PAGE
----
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Cell. 2009 Jul 10;138(1):129-45. doi: 10.1016/j.cell.2009.05.047.

Control of inducible gene expression by signal-dependent transcriptional elongation.

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Howard Hughes Medical Institute and Department of Immunobiology, Yale University School of Medicine, New Haven, CT 06510, USA.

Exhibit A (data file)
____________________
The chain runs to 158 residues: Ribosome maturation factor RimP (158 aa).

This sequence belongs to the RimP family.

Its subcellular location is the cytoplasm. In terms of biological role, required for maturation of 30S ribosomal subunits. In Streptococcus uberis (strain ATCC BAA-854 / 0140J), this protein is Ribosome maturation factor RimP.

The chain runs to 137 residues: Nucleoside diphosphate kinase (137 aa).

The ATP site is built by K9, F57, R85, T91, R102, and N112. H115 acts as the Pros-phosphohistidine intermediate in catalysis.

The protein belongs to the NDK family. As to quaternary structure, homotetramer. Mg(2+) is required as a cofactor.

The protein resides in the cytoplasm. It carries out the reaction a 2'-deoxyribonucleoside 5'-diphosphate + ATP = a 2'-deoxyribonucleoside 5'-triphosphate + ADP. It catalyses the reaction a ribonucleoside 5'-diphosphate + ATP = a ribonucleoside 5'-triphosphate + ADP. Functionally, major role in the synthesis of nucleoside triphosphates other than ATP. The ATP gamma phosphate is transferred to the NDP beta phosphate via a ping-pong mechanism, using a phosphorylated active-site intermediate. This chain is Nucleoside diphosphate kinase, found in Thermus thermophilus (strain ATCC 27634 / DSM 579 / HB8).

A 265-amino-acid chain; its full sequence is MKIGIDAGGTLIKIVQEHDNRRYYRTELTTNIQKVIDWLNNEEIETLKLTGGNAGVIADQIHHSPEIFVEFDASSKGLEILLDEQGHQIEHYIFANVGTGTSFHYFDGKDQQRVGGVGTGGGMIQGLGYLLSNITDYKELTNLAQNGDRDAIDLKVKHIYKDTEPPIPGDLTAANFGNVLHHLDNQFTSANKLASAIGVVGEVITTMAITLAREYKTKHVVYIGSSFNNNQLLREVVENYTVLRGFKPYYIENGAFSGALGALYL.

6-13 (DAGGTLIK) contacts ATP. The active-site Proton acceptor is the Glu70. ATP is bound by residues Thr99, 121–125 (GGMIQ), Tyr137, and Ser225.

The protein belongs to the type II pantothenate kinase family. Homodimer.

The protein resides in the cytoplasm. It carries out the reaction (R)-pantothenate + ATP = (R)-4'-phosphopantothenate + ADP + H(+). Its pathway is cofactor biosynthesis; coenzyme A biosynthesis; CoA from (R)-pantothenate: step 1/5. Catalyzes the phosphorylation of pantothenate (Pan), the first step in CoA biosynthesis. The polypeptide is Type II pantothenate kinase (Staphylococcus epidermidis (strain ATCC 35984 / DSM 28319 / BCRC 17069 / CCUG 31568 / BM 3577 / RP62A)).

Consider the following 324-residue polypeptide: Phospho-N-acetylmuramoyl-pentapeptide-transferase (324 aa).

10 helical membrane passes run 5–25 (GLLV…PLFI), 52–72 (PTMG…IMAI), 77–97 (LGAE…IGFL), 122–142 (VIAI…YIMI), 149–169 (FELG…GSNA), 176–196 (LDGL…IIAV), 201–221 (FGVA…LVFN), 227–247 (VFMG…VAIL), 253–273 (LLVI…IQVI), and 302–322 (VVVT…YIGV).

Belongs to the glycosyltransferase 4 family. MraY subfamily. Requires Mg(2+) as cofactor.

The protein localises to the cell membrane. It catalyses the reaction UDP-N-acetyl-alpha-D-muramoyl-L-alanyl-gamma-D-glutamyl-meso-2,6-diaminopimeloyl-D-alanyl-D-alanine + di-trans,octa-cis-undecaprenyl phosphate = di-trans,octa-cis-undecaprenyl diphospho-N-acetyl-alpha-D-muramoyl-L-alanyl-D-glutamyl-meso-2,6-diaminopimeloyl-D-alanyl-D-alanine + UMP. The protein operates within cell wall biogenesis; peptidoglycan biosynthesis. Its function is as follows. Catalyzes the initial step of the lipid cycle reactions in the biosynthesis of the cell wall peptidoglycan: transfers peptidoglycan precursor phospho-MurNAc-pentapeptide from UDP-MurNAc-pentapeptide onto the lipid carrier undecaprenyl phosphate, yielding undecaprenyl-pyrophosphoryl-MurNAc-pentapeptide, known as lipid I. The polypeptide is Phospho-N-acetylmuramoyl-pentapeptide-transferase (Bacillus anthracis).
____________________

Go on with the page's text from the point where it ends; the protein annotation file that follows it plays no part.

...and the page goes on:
Most inducible transcriptional programs consist of primary and secondary response genes (PRGs and SRGs) that differ in their kinetics of expression and in their requirements for new protein synthesis and chromatin remodeling. Here we show that many PRGs, in contrast to SRGs, have preassembled RNA polymerase II (Pol II) and positive histone modifications at their promoters in the basal state. Pol II at PRGs generates low levels of full-length unspliced transcripts but fails to make mature, protein-coding transcripts in the absence of stimulation. Induction of PRGs is controlled at the level of transcriptional elongation and mRNA processing, through the signal-dependent recruitment of P-TEFb. P-TEFb is in turn recruited by the bromodomain-containing protein Brd4, which detects H4K5/8/12Ac inducibly acquired at PRG promoters. Our findings suggest that the permissive structure of PRGs both stipulates their unique regulation in the basal state by corepressor complexes and enables their rapid induction in multiple cell types.

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